We spent our second week in Archives and Manuscript Collections where we were each given a week-long cataloguing project. Honor worked on an archive belonging to the Scottish author Agnes Owens, a collection of early and annotated manuscripts which provide a fascinating insight into the author’s creative process. Jennifer worked on an acquisition from the Victor Gollancz Publishing House which contained material relating to the doctor and author A. J. Cronin, providing snapshots of the publisher’s relationship with the author throughout his career. Working on a focused, independent archiving project was a fantastic opportunity for us to experience the day-to-day work of the Archives and Manuscript team. Our final day with them was spent learning about digital archiving, we retro-converted CD-ROMs and floppy disks belonging to Scottish artist and author Alasdair Gray. Neither of us had previous experience archiving modern materials and we were intrigued to learn about the unique challenges involved in preserving and presenting items from the digital age.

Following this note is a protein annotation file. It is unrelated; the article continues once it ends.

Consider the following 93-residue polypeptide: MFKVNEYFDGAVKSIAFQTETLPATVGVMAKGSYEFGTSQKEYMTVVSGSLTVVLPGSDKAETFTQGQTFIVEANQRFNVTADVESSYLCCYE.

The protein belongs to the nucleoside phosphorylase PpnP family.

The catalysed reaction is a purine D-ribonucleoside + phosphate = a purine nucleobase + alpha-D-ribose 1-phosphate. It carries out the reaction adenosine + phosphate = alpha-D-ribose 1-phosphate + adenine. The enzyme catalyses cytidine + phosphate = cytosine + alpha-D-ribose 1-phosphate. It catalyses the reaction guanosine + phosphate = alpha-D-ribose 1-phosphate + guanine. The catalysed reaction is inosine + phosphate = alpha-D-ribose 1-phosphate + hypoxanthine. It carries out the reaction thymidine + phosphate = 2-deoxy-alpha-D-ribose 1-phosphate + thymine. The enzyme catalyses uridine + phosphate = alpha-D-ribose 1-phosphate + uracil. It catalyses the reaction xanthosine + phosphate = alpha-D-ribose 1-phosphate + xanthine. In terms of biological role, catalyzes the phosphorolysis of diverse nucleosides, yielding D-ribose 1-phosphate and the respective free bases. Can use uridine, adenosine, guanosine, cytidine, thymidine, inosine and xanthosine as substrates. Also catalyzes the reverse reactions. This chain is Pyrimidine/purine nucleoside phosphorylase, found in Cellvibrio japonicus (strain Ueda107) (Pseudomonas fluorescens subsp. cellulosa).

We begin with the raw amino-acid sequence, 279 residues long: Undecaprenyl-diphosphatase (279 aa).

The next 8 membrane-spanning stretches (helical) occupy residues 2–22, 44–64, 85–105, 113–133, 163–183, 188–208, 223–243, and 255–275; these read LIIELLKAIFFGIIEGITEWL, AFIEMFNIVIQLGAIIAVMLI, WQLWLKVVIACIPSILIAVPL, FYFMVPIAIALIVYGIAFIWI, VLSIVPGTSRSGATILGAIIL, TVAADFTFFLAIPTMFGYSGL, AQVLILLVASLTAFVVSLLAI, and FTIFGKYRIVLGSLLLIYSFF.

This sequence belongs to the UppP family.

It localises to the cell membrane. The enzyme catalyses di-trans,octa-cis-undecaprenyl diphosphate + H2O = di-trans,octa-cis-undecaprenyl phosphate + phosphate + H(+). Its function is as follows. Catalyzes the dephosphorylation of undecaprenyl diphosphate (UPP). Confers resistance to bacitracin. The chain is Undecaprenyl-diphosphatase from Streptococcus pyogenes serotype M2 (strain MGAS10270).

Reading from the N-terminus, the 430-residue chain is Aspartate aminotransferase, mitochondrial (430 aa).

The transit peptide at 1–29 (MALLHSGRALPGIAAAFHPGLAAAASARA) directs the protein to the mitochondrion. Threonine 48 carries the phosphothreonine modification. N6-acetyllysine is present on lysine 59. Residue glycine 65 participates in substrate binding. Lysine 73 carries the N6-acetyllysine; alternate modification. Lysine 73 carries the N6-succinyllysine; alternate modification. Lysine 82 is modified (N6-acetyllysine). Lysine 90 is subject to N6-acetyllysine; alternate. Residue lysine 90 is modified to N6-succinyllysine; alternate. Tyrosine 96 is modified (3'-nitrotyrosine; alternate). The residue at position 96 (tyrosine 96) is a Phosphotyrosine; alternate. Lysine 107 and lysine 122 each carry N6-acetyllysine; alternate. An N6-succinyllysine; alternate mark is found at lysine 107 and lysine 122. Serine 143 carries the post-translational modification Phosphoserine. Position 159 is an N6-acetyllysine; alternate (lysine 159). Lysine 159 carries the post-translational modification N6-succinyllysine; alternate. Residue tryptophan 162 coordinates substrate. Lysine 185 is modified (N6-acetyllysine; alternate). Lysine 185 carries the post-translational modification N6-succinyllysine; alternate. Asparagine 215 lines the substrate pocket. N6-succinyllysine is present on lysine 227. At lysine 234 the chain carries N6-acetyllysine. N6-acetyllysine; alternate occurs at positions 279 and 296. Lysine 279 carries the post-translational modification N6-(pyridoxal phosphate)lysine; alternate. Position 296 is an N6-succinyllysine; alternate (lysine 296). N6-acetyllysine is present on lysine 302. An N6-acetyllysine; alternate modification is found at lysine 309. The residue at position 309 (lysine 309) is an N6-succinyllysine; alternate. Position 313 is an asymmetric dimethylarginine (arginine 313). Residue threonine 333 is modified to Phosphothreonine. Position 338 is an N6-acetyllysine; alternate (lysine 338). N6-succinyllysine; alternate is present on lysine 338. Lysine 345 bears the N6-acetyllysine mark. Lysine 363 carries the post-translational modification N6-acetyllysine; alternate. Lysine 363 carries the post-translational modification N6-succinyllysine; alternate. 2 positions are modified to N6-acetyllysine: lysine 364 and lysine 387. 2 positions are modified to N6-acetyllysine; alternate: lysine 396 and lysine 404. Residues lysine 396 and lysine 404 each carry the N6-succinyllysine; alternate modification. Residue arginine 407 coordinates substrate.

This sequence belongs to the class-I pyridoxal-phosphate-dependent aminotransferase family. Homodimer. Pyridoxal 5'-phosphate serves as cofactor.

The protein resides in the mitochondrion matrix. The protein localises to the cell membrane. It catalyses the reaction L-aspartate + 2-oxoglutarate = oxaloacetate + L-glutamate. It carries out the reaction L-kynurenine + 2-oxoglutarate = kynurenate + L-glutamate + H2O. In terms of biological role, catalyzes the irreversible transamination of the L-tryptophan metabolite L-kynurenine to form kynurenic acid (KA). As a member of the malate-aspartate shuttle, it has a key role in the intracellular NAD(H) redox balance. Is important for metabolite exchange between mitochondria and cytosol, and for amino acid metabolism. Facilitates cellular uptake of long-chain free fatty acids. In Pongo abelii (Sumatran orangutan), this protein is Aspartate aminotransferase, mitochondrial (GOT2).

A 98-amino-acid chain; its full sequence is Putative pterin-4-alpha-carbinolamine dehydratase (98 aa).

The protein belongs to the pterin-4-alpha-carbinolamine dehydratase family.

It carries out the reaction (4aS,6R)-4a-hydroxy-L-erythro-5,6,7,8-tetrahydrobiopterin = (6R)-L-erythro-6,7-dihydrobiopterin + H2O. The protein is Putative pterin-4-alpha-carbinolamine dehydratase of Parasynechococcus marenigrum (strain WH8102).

After spending our third week with the Digital Department we now recognise the many steps involved in the digitisation process and have an overview of the Digitisation Production Workflow. We spent two days in the digitisation studio where we were able to gain practical experience of the digital capture process and contribute to the Library’s goal of digitising a third of its collections by 2025. We each captured two books from Rare Books Collections and a variety of OS maps, adding to the extensive collection of maps already available online on the Map Website. The Digitisation Team is also responsible for producing websites to tie in with current exhibitions in the Library. We were shown the “Scottish Enlightenment website which complements the “Northern Lights: the Scottish Enlightenment” exhibition and allows people from all over the world to experience the Library’s exhibits even if they cannot visit in person.